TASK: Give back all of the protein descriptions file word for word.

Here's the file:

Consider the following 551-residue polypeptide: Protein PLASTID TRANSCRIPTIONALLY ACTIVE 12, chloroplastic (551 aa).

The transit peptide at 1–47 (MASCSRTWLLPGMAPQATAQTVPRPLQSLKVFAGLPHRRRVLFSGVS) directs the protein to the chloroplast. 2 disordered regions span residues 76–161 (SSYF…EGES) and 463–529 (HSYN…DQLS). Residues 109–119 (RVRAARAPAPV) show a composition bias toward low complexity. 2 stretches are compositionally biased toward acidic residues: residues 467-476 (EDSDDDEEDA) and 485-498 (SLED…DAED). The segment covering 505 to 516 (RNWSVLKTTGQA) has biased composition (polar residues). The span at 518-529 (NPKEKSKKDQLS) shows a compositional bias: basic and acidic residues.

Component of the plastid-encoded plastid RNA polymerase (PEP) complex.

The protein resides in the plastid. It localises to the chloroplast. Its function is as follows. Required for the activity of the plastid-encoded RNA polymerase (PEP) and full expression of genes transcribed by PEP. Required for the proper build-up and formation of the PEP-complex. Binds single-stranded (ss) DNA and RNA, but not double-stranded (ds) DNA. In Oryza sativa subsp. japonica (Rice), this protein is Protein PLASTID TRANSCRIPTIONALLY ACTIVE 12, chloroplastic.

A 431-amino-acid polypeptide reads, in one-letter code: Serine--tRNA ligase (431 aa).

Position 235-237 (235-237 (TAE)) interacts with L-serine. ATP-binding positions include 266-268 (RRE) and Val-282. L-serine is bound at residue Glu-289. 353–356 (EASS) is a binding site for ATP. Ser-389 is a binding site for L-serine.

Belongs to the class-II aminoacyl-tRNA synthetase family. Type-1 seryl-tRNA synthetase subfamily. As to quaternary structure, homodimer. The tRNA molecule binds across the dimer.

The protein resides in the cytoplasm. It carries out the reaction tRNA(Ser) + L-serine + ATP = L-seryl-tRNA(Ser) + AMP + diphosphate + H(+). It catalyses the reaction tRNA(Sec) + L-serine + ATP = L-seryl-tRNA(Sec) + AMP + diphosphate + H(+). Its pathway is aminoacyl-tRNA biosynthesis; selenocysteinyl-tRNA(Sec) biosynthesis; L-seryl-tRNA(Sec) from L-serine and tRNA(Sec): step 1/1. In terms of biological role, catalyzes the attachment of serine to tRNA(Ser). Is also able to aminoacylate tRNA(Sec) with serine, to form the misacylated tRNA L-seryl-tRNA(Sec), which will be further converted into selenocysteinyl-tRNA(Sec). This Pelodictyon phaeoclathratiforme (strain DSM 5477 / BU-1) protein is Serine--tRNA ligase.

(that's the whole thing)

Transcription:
Consider the following 551-residue polypeptide: Protein PLASTID TRANSCRIPTIONALLY ACTIVE 12, chloroplastic (551 aa).

The transit peptide at 1–47 (MASCSRTWLLPGMAPQATAQTVPRPLQSLKVFAGLPHRRRVLFSGVS) directs the protein to the chloroplast. 2 disordered regions span residues 76–161 (SSYF…EGES) and 463–529 (HSYN…DQLS). Residues 109–119 (RVRAARAPAPV) show a composition bias toward low complexity. 2 stretches are compositionally biased toward acidic residues: residues 467-476 (EDSDDDEEDA) and 485-498 (SLED…DAED). The segment covering 505 to 516 (RNWSVLKTTGQA) has biased composition (polar residues). The span at 518-529 (NPKEKSKKDQLS) shows a compositional bias: basic and acidic residues.

Component of the plastid-encoded plastid RNA polymerase (PEP) complex.

The protein resides in the plastid. It localises to the chloroplast. Its function is as follows. Required for the activity of the plastid-encoded RNA polymerase (PEP) and full expression of genes transcribed by PEP. Required for the proper build-up and formation of the PEP-complex. Binds single-stranded (ss) DNA and RNA, but not double-stranded (ds) DNA. In Oryza sativa subsp. japonica (Rice), this protein is Protein PLASTID TRANSCRIPTIONALLY ACTIVE 12, chloroplastic.

A 431-amino-acid polypeptide reads, in one-letter code: Serine--tRNA ligase (431 aa).

Position 235-237 (235-237 (TAE)) interacts with L-serine. ATP-binding positions include 266-268 (RRE) and Val-282. L-serine is bound at residue Glu-289. 353–356 (EASS) is a binding site for ATP. Ser-389 is a binding site for L-serine.

Belongs to the class-II aminoacyl-tRNA synthetase family. Type-1 seryl-tRNA synthetase subfamily. As to quaternary structure, homodimer. The tRNA molecule binds across the dimer.

The protein resides in the cytoplasm. It carries out the reaction tRNA(Ser) + L-serine + ATP = L-seryl-tRNA(Ser) + AMP + diphosphate + H(+). It catalyses the reaction tRNA(Sec) + L-serine + ATP = L-seryl-tRNA(Sec) + AMP + diphosphate + H(+). Its pathway is aminoacyl-tRNA biosynthesis; selenocysteinyl-tRNA(Sec) biosynthesis; L-seryl-tRNA(Sec) from L-serine and tRNA(Sec): step 1/1. In terms of biological role, catalyzes the attachment of serine to tRNA(Ser). Is also able to aminoacylate tRNA(Sec) with serine, to form the misacylated tRNA L-seryl-tRNA(Sec), which will be further converted into selenocysteinyl-tRNA(Sec). This Pelodictyon phaeoclathratiforme (strain DSM 5477 / BU-1) protein is Serine--tRNA ligase.